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Rhode Island aids US offshore momentum, developers say

EXCLUSIVE | Nine hundred megawatts may not sound like much in the sweep of the 82GW US wind fleet, but offshore wind developers say a new renewables target established by the state of Rhode Island offers another important near-term pathway to growth as the offshore market scales up in the northeastern US.

Two weeks ago Rhode Island Governor Gina Raimondo announced a statewide “strategic” clean-energy target of 1GW by 2020. Rhode Island currently has just 100MW of such capacity online, including the nation’s first offshore wind farm – Deepwater Wind’s 30MW Block Island – as well as things like distributed solar and landfill gas facilities.

By far the smallest US state, Rhode Island’s options for adding more in-state renewables capacity are severely limited. Raimondo says the state will pursue a “broad portfolio” of technologies – specifically citing offshore and onshore wind, and solar.

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It’s offshore, however, where Rhode Island could be most useful to the US renewables industry, layering more demand onto the sizable markets already taking shape in Massachusetts and New York. Massachusetts has directed its utilities to procure 1.6GW of offshore wind by 2027, and New York has signaled it will buy 2.4GW by 2030.

“Rhode Island has the potential to be a very desirable location for a utility-scale offshore wind project,” Thomas Brostrøm, Dong Energy’s general manager for North America, tells Recharge. “We believe offshore wind could play a big role in meeting the [1GW] milestone.”

Dong’s Bay State offshore wind zone has the potential to sell power into several northeastern states, including Rhode Island.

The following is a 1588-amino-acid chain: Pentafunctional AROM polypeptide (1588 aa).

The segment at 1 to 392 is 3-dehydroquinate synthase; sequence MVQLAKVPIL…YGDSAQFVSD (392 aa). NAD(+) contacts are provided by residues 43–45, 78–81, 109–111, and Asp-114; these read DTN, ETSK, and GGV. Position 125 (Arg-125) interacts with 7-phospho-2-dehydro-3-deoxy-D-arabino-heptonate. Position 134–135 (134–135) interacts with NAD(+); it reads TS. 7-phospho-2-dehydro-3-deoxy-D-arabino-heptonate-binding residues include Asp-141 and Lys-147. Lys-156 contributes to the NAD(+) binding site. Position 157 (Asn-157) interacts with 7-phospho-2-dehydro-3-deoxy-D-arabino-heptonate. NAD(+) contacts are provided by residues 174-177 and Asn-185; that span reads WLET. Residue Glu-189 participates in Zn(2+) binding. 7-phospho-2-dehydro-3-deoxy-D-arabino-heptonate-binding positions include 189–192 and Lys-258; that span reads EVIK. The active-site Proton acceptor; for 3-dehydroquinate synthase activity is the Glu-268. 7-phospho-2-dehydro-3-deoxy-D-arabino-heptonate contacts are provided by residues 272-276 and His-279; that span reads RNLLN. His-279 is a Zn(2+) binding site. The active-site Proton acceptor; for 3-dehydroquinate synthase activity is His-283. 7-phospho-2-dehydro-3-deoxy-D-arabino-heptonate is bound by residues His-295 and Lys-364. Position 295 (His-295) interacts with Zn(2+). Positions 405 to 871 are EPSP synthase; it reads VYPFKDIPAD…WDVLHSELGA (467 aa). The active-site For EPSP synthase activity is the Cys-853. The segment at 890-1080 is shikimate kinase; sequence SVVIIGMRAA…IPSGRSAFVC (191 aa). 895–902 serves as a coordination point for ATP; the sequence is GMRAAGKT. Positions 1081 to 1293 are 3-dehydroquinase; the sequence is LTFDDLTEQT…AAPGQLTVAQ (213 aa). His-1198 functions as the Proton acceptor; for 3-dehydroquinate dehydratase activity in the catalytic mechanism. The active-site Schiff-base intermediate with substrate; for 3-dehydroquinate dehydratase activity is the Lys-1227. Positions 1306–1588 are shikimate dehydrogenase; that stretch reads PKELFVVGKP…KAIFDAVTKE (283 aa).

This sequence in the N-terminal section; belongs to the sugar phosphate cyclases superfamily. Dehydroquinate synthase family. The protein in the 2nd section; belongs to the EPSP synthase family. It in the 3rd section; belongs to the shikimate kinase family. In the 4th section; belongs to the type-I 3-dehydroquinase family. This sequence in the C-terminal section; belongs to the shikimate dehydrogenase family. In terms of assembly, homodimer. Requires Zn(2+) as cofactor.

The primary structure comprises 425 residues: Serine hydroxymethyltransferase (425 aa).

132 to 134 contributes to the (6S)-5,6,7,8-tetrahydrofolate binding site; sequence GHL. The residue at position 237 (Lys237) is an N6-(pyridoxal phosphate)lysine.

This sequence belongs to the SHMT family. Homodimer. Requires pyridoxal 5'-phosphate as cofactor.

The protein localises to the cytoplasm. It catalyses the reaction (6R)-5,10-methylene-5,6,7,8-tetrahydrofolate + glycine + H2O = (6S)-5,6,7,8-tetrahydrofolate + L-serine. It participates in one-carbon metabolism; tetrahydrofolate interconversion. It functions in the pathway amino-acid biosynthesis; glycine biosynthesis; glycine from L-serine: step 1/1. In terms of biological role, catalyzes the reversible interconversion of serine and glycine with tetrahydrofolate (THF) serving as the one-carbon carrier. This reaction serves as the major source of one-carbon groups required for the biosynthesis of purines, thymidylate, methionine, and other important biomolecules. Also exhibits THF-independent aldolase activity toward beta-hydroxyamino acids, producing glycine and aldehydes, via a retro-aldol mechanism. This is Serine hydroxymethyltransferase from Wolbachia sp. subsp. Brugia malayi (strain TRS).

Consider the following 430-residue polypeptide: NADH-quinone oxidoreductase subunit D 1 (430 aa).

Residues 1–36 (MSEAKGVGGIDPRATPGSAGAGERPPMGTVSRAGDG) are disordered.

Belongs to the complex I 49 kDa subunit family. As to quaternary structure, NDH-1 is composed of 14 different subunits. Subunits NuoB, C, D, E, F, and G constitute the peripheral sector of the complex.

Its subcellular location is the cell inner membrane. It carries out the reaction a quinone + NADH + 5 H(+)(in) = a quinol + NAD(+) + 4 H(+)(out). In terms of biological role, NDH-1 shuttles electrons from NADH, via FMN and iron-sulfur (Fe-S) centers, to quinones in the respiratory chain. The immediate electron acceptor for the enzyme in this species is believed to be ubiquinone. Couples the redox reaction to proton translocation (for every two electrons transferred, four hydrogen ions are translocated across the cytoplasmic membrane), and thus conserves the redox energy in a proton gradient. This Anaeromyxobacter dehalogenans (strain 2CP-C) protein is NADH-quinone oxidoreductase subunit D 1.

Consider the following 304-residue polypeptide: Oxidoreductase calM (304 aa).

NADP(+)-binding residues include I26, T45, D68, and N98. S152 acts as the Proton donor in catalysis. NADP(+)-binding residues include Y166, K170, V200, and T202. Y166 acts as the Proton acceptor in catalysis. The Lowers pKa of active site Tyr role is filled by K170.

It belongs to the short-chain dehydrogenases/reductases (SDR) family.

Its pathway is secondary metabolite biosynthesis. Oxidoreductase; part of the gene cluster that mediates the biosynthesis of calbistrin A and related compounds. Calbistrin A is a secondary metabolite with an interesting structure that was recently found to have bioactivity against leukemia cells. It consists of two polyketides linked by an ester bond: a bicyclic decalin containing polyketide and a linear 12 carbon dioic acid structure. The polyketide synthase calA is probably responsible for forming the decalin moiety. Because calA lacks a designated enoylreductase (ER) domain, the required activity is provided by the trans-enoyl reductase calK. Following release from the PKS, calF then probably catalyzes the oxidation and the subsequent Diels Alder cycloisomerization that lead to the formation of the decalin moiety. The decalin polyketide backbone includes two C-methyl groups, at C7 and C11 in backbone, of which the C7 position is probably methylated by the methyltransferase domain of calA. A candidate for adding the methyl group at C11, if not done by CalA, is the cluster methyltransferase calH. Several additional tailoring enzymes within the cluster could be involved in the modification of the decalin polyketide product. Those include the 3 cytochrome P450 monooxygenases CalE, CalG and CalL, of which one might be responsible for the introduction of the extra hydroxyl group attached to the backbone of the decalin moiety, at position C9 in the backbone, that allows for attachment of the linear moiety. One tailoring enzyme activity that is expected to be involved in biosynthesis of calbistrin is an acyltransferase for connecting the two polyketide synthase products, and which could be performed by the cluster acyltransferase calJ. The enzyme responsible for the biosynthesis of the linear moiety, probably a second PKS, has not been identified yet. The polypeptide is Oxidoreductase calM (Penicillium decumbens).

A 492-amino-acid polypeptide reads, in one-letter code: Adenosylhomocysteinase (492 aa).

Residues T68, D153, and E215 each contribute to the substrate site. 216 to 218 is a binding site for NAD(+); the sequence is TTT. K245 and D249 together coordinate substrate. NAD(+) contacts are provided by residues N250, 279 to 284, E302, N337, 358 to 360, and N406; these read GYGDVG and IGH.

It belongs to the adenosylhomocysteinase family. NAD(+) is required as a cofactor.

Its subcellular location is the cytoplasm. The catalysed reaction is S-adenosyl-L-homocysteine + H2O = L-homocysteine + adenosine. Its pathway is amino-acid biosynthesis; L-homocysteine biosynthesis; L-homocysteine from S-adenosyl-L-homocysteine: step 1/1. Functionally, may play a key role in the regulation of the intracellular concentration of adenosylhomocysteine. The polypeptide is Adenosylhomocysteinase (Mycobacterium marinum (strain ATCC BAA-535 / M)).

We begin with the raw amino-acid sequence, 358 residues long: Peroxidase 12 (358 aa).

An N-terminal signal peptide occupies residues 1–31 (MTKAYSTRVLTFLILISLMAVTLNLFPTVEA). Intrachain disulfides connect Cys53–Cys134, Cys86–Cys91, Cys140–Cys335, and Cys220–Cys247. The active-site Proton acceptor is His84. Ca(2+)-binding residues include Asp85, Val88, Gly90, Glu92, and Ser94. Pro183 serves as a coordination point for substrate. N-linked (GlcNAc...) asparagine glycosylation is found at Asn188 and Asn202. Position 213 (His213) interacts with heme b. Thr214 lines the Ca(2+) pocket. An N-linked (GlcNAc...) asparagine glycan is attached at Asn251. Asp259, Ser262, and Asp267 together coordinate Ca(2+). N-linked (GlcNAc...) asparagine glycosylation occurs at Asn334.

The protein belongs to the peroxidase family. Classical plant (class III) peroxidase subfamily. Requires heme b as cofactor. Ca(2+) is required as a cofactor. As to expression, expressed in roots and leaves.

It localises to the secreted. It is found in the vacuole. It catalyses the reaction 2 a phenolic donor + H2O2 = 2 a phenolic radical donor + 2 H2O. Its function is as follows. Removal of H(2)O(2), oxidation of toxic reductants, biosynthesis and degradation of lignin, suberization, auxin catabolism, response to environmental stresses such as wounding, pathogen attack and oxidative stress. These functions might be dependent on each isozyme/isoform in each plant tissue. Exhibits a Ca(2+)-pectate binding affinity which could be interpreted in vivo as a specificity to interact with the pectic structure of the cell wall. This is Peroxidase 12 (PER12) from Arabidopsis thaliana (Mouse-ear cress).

Offshore wind is also the option likely to add the most to Rhode Island’s own economy – with the state having already tasted some of the industry’s benefits first hand thanks to onshore work done for the Block Island wind farm in Quonset and Providence.

Robert Beadle, a spokesman for the Rhode Island Office of Energy Resources, tells Recharge an existing state programme – the Long-Term Contracting Standard for Renewable Energy – offers the possibility of contracting 150MW of offshore wind capacity in the near term.

While the state is “not able to speculate” as to which renewables technologies will meet the “ambitious but achievable” 1GW goal, Block Island is proof that Rhode Island “has the potential to develop renewables at scale”, Beadle says.

Three giant offshore wind zones are currently under development to the southeast of Rhode Island’s coastline, and the federal US government last week announced it has started the process of launching a new competitive auction for two more big zones in the region.

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The closest of all these zones to Rhode Island’s coastline is Deepwater’s “One” project, capable of holding more than 1GW of future capacity. “We’re confident that under Governor Raimondo’s leadership offshore wind will continue to play a major role in [Rhode Island’s] energy future,” Deepwater chief executive Jeffrey Grybowski tells Recharge.

In any scenario, offshore developers would have to move very quickly to get a slice of Rhode Island’s 1GW target. They will find themselves competing not only against in-state distributed solar but also onshore wind and hydro that can be imported from around the eastern US and Canada.

The 1GW target will likely be met “through a combination of in-state and regionally-based clean energy activities”, Beadle confirms.

“All options are under consideration if they will add more affordable, reliable clean energy,” he says, adding Rhode Island continues to “watch with interest how the evolution of [the offshore wind] industry will lower prices”.